Actually if look it Mantle should have won 4 consecutive MVP’s from 1955-1958 and 1961 as well.

    Mantle easily should have won over Berra in 1955:

    Mantle 1955: .306/.431/.611, 1.042 ops, 37 hr, 99 rbi, 121 runs, 113 walks, 11 triples, 148 runs created.

    Berra 1955: . .272/.349/.470, .819 ops, 27 hr, 108 rbi, 84 runs, 60 walks, 90 runs created.

    Mantle led the A.L. in Home Runs, Triples, Walks, on base percentage, slugging percentage, ops, and runs created.

    There was a bit of a catcher bias for the MVP during the first 30-40 years of the award. I can’t see Berra deserving any of those 3 awards he won. 1954 was a bit odd because the Yankees didn’t even win the pennant that year.

    I’ve never understood the Jackie Jensen MVP in 1958 over Mantle. I guess they didn’t want to give it to Mickey 3 years in a row.

  552. John Says:

    “if he said “could have”, then he’d at least have something worthy of debate.”

    Isn’t that what James said?

    I mean, each one of those seasons was a big-time year.

    I think he should’ve won in ‘55, ‘58, and ‘61. Maybe ‘59. Him or Kaline.

    No way someone other than Al Rosen should’ve won the ‘53 award.

    Barry Bonds from 1990-2004, based on performance (steroids, obviously, ya know) was probably worthy of at least 10 MVP’s. All 7 that he won, 1991 and 1996 for sure, also led the league in WAR in 1995 and 1998. The only one of those FIFTEEN years where you can’t at least make an argument for Bonds is 1999.

  553. Chuck Says:

    “But Bill James pointed out that Mantle should have won every MVP between ‘52 & ‘62…”

  554. Len Says:


    You know when your talking about MVP’s going to the best player in the league, they could have given T. Williams, 6-7 awards, Willie Mays 8-9 awards, Hank Aaron 6-7 awards. Stan Musial 6-7 awards, Bonds, 9-10 etc. There is an inherent bias to the award once you win the award. Usually you have to surpass what you did to win the award multiple times.

  555. Chuck Says:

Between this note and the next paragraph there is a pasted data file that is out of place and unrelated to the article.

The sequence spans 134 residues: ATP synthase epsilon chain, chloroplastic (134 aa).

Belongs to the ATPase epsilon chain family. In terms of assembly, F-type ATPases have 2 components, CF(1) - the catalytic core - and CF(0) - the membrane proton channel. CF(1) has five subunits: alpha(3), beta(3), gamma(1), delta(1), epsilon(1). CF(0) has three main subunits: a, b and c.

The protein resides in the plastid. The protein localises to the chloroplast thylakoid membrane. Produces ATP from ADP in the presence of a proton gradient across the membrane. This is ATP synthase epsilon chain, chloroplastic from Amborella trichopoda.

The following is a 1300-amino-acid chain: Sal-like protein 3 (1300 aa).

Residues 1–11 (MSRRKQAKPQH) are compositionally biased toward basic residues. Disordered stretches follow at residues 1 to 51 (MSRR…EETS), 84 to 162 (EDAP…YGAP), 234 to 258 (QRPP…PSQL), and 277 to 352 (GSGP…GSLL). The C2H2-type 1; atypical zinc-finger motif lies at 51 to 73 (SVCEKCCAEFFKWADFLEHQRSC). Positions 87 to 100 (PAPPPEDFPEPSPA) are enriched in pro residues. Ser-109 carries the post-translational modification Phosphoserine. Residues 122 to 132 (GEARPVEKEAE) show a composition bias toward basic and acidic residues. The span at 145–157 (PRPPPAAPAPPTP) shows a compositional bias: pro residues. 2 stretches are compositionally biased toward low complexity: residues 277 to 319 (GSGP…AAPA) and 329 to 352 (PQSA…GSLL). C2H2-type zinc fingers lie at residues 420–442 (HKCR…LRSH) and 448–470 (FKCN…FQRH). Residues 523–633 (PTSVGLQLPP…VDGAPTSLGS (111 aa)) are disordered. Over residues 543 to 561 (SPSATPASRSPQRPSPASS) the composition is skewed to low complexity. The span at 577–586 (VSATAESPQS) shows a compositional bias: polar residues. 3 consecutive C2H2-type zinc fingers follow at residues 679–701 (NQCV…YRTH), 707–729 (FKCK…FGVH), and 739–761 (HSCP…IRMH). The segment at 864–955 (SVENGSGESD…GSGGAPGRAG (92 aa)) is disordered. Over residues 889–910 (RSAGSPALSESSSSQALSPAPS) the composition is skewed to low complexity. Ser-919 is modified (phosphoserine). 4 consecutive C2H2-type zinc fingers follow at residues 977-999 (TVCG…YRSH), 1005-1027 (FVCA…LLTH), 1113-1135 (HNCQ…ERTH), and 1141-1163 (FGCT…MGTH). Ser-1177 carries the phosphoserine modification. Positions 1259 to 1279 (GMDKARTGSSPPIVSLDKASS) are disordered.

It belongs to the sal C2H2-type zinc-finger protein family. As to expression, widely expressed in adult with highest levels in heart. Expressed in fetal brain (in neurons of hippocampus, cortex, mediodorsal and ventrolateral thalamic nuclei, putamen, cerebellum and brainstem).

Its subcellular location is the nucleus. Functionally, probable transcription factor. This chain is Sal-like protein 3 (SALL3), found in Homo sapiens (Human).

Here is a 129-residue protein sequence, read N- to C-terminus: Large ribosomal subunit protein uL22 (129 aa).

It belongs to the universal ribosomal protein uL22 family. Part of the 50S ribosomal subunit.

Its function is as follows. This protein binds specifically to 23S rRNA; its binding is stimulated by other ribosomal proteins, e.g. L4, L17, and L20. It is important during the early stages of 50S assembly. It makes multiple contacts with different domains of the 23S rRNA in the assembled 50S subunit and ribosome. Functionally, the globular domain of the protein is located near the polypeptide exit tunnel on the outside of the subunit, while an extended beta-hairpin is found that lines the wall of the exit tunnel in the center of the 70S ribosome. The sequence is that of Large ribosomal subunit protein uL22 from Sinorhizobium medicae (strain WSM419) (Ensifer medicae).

Three Rays minor leaguers suspended 50 games for testing positive for meth.



  556. Raul Says:

    So Len’s argument for MVP is runs created.

    Sigh. At least he’s a bit smarter than Shaun.

    Anyway, Meth is a crazy drug. Disappointing to see these talented athletes with substance abuse problems.

    Pujols has a hurt calf.

  557. Raul Says:

    Tim Kirkjian might be the only legitimate reporter on ESPN these days. Love that guy

  558. Lefty33 Says:

    “He won’t get to 3000 innings or 2500 strikeouts and with two years left on his contract and at his current pace won’t get to 230 wins.”

    Halladay only has one year left.

    He won’t make the innings needed to make his ‘14 option happen.

    Plenty of talk already that if the Phils slop it up again next year he’ll be dealt to keep them under/around the tax threshold.

  559. Chuck Says:

    You’re right, Lefty..he won’t hit the two year innings requirement.

  560. John Says:

    And then what? He automatically has to retire?

    He’s very close to the HOF as it is.

    I don’t mean to trivialize his age but this will be the first time in 7 years that he doesn’t reach 30 starts and 200 IP. He’s averaged 32 and 236 from 2006-2011. He placed 2nd in the Cy Young balloting JUST LAST YEAR, and arguably should’ve won.

    Guarantee that Halladay gets enshrined.

  561. Raul Says:

    Probably won’t see many get 300 wins anymore..much less 275

    i could see halladay getting a big push by a lot of people if he gets around 250

    with pettitte still pitching, i don’t see any reason why halladay can’t stick around for 5 years if he wants to

  562. Len Says:


    How is my “argument” for MVP runs created?

    I listed 10-12 categories in the Mantle vs. Berra comparison. Mantle had 316 total bases Berra had 254, there’s another one. Mantle was easily the best player in the A.L. for 1955 and his team won the pennant and he should have easily won the MVP that year.

    Runs created isn’t even difficult to figure out, (hits + walks) x total bases divided by at bats + walks. That’s fifth grade math.

  563. John Says:


    Just kidding. Have a nice night gents.

  564. Raul Says:

    If you didn’t think it was a deciding factor, you wouldn’t have mentioned it

  565. Len Says:


    runs created is a fairly old stat, it’s been around for about 30 years so it’s nothing new and crazy, it’s very basic. Whatever, I listed 7 other categories. Mantle led the league in 7 offensive categories, he was clearly the best position player in baseball that year. Like I said to Mike there was a catcher bias in MVP voting back then, that’s why Berra won.

  566. Raul Says:

    I literally said nothing at all about how old the stat is.

  567. Raul Says:

    Prince Fielder is having a nice season, but not the one you would expect considering his contract.

  568. Raul Says:

    having given up 6 runs thus far to the red sox through the first two innings of work, cj wilson’s ERA is now up to 3.90

  569. John Says:

    “Prince Fielder is having a nice season, but not the one you would expect considering his contract.”

    Teams give dumb contracts all the time. 9 years will tell, but as far as FA contracts go, Fielder’s first year is nothing to be upset about. About a 150 OPS+ from 1B. Yeah, probably lousy defense but still.

    I personally don’t think Prince Fielder is a 20+ million dollar a year player. I love him as a player and all, but I think at the end of the day he just doesn’t contribute what I want out of a 20 million dollar a year player. Poor defense at an easy position with no speed (though a ton of hustle).